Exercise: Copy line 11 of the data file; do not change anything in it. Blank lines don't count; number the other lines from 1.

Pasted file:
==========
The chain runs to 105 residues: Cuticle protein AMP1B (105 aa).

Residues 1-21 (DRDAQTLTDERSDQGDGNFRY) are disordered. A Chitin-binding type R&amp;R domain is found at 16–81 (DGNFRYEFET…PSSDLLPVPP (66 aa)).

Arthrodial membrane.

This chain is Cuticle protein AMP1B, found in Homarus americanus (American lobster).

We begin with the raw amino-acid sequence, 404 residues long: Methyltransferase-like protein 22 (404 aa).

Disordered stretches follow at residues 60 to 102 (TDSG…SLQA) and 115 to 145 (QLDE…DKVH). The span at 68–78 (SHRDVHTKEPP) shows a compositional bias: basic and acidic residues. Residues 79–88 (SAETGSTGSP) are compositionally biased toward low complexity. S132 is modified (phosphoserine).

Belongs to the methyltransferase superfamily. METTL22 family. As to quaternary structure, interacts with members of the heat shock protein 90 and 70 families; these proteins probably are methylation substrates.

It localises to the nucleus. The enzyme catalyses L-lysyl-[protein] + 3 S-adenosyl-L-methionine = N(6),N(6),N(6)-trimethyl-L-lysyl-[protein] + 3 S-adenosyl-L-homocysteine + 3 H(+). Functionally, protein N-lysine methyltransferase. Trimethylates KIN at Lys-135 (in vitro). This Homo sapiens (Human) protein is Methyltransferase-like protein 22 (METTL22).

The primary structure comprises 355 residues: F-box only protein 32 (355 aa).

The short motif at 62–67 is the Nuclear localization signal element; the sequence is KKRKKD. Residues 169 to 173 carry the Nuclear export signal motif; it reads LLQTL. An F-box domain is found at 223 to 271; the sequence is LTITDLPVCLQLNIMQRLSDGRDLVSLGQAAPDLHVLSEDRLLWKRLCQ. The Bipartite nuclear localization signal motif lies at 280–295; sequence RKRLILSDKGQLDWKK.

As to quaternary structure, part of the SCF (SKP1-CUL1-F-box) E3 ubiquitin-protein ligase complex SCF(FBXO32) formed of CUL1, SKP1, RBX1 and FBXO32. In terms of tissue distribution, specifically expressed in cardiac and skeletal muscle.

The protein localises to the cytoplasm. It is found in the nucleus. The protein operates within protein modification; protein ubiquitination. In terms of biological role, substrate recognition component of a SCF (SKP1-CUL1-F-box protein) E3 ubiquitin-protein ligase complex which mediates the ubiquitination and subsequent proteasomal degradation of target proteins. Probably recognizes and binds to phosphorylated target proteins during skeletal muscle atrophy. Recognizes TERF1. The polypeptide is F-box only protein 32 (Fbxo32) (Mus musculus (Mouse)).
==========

As to quaternary structure, part of the SCF (SKP1-CUL1-F-box) E3 ubiquitin-protein ligase complex SCF(FBXO32) formed of CUL1, SKP1, RBX1 and FBXO32. In terms of tissue distribution, specifically expressed in cardiac and skeletal muscle.